Continue with the second cornhole box.

Wooden board.

Plywood should be placed on top of your 24 box. Several 1-5/8′′ deck screws are used to secure it. Rep with the second cornhole box.

Step 3: Finish the Legs

Marking a circle pattern on wood with glass.

Take two of the 11-1/2′′ 2x4s you cut previously and put them together. They need to have their tops rounded off so they can swivel within the box. With a pencil, I traced an arc around the top of a coffee cup.

Man using jigsaw.

To cut along the line, use a jigsaw. It should be sanded. 

Rep with the last two leg parts.

Step 4: Attach the Legs to the Box

Drilling holes with drill machine in a wood.

It’s time to secure the cornhole box’s legs. Take one of the boxes and flip it over on its side. Place one of the legs parallel to one of the top corners, with the radius side in the corner. Fix in place using a clamp.

Make a mark 3-1/2′′ from the top of the board and right in the centre of the 24 on the outside of the box. 

Using your 1/2′′ drill bit, drill a 1/2′′ hole through the frame and the leg. Replace the cornhole box on the opposite side and repeat the process. Then repeat the same for the other box. 

Carriage bolt and washer and a wing nut used for joining the leg of wood.

The carriage bolt, washer, and wing nut are used to secure the legs to the box. Check to verify whether the leg can be swiveled up and down. To accommodate the swivel, you may need to alter the radius top slightly. To achieve this, use your sander and jigsaw.

Step 5: Trim Legs to the Correct Length

Cornhole rules stipulate that the board’s top must be 12 inches above the ground. We’ll need to trim the bottoms of the legs to get that height. 

Box up on a workbench.

Place the box on a workbench and stretch the legs out. Place the cornhole box on something such that the platform’s top is 12 inches above the tabletop. (To get the task done, I utilized several damaged Art of Manliness volumes.)

Adjust the furniture so that the leg closest to the table edge drapes barely over the edge.

Marking a legs with pencils.

Draw a straight line across the bottom of the 24 using the tabletop as a reference. Rep the process on the other side.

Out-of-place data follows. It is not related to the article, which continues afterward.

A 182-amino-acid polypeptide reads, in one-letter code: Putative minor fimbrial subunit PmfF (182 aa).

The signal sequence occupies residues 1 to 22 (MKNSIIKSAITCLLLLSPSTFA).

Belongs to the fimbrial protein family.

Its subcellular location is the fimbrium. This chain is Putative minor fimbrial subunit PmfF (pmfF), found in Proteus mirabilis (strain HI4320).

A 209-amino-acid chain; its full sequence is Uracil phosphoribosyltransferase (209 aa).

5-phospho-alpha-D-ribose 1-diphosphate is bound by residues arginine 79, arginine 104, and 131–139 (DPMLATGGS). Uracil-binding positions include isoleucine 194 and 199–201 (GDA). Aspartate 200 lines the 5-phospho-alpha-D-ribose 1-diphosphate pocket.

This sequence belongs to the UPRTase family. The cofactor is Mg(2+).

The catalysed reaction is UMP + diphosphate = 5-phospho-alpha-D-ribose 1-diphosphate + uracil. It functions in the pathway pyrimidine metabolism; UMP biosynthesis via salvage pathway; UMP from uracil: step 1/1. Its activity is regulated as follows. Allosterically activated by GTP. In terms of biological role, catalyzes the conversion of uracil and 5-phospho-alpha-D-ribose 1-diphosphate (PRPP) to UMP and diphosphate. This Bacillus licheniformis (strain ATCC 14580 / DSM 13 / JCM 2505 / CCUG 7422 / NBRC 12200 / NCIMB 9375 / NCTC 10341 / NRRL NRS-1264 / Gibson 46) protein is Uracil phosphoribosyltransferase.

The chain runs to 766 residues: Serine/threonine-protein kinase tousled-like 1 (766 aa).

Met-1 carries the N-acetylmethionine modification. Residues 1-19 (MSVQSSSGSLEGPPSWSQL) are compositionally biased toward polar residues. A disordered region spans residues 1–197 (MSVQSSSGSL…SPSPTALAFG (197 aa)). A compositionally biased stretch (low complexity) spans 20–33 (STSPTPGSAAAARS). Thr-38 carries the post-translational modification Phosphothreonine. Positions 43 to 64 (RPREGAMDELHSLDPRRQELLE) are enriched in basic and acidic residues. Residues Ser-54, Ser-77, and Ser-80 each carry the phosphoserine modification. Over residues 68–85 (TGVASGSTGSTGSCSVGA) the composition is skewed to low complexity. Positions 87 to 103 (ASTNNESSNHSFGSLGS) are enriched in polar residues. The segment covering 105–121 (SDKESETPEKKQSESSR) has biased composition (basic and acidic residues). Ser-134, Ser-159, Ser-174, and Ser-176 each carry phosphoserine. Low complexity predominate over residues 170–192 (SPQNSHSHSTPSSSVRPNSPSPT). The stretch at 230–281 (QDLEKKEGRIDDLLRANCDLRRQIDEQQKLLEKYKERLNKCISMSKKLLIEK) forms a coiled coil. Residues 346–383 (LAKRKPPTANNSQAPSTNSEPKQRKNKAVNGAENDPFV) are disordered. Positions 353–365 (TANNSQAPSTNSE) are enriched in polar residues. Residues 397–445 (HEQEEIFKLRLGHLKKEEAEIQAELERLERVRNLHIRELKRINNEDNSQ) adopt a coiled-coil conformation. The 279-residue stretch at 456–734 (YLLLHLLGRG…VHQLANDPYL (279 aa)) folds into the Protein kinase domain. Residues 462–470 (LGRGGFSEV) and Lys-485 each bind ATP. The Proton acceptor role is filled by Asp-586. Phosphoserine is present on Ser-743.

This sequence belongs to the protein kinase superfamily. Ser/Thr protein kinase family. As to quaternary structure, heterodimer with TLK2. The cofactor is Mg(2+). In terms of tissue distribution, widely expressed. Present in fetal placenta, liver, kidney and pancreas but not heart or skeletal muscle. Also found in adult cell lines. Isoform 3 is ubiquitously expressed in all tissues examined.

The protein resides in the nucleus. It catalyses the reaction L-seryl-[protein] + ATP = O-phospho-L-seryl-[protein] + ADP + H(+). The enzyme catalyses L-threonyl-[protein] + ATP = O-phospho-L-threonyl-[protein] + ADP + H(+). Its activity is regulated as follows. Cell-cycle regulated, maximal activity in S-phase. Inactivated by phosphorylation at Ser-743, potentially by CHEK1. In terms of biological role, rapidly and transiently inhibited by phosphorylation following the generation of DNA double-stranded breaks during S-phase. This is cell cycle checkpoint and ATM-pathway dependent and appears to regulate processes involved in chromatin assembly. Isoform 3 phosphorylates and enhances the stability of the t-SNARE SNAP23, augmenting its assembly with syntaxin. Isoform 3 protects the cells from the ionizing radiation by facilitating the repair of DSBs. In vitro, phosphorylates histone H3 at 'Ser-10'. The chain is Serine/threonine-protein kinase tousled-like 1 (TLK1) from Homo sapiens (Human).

Remove the legs and use a circular saw to cut along the line. Carry on with the other box in the same manner. 

Step 6: Make a hole in the platform.

Make a mark in the middle of the hole. It measures 9 inches down from the top and 12 inches in from each side.

Making circle with compass on wood.

Draw a 6′′ diameter circle with a pencil using a compass.

Making holes with drill machine on the marked circle.

Drill a hole around the inner edge of the circular using your 1/2′′ drill bit. This will allow you to insert the jigsaw blade.

Cutting a circle with jigsaw.

Using your jigsaw, cut along the line. 

7th Step: Sand

Sanding the wooden surface.

With your orbital sander, sand the box’s surface. If you have a drill drum sander, use it to get inside the hole you just cut. I wish I had one of these. It would have aided in creating a cleaner hole surface. 

Step 8: Add finishing touches

Kids painting the Cornhole.

Final result of the Cornhole.

It came out a bit spottier than anticipated since the kids “helped” with the finish, but that’s part of the fun!

 

This is where you can give your cornhole game some individuality. The boxes may be painted. For mine, I chose a wood finish and a John L. Sullivan vinyl decal.

Step 9: Have fun!

Girl standing in front of Cornhole.

 

 

Cornhole is a game that is played on a board with two rows of three “hats” (also known as bags) and players throw small bags of corn over the board. It has been around for more than 100 years and is now one of the most popular backyard games in America. Reference: best cornhole boards.